Friday, January 20, 2017
Taurus Spectrum .380 at Shot Show 2017
A pick for the "best" new product at the Shot Show is a highly subjective thing. The item that most impressed me was at the Taurus booth. It is the likely replacement for the Taurus 738 TCP, the Taurus Spectrum.
It seems that Taurus has not been able to keep up with demand for the 738. The 738 has an excellent reputation for reliability. It is small, easy to conceal, and
is in the popular .380 caliber. I liked the ergonomics of the 738. So why has Taurus introduced what appears to be a replacement for the 738?
First, a caution. I have not shot the Spectrum. This is not a review, only my impressions from the Shot Show. I only handled it and dry fired several specimens on the Shot Show floor. I am generally not impressed with multiple colors. However, it is easy to see how multiple color schemes can be a valuable marketing tool.
What impressed me about the Spectrum was the ergonomics, most particularly, the trigger. The trigger is a true double action only. Taurus says that each pull of the trigger cocks and releases the striker, allowing for multiple primer hits. The relatively wide trigger makes the pull feel much lighter than the listed 7-9 pounds. I was reminded of the excellent double action triggers on some of the older Smith and Wesson revolvers. The trigger is the same every time. I believe that with the fixed barrel, the pistol has potential for excellent accuracy.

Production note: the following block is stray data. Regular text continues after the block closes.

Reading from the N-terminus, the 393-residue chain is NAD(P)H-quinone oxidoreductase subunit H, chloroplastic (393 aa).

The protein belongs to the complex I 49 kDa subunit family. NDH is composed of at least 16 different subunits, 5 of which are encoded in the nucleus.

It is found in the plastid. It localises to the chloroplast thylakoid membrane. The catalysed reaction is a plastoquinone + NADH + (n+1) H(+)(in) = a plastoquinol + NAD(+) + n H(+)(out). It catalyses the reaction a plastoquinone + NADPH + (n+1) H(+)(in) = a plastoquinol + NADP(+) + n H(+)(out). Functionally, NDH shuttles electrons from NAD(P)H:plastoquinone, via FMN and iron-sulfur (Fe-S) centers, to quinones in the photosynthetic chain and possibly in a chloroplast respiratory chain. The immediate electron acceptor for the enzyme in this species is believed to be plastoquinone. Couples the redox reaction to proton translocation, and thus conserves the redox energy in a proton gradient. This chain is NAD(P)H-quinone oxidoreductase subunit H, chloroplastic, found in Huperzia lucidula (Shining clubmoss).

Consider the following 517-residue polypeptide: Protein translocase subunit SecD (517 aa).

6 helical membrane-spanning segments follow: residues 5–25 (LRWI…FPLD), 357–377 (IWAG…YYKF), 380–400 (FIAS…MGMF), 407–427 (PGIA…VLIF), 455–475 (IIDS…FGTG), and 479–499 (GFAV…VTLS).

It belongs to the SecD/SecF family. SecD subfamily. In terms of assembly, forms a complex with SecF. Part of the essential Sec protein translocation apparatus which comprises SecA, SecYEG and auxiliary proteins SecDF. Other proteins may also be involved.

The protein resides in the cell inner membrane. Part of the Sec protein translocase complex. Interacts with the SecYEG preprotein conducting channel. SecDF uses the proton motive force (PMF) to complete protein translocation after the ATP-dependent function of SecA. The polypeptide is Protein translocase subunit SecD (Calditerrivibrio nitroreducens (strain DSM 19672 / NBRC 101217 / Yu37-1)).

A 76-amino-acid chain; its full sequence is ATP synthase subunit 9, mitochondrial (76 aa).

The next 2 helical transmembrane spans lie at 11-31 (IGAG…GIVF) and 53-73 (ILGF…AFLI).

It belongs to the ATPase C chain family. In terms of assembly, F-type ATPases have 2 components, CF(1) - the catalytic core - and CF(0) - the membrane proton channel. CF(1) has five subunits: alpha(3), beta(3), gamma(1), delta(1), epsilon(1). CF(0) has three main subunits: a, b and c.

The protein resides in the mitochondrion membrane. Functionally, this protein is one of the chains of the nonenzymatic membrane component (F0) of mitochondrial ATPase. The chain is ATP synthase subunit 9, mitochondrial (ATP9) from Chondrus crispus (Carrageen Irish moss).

Taurus includes two magazines with the pistol, a six round and a seven round with a magazine extension. The magazine extension has an innovative rebated pinky finger spot slightly back from the grip. Most magazine extensions angle the extension forward and down in front. This extension goes down and back. It fit the hand very well. The frame of the pistol has slightly softened areas to reduce felt recoil. The engineer in me suspects it will work as designed. Even a small ability to dampen recoil will likely be noticeable in the very small, light, pistols.
The sights are fixed and large enough to be used. If they are correctly regulated, they will be serviceable.
The minority of people who actually shoot much, and like to make the most of each pistol, would be a little better served with a simple adjustable sight, perhaps drift adjustable. Most people are not going to be taking coyote at 40 yards with this sort of pistol. I know a couple of expert shots who have done it. The capability is likely there, if the sights can be made to work. Small pistols are often very accurate. It takes an accomplished, practiced shooter to get the most out of them.
Maybe, in later runs, arrangements could be made for a simple adjustable rear sight.
The pistol weighs 10 ounces unloaded. It is slightly bigger and wider (.07 inches) than a Ruger LCP. Both are extremely small, concealable pistols.
The proof, of course, will be in the shooting. That will have to wait until production runs become available, probably sometime later this year.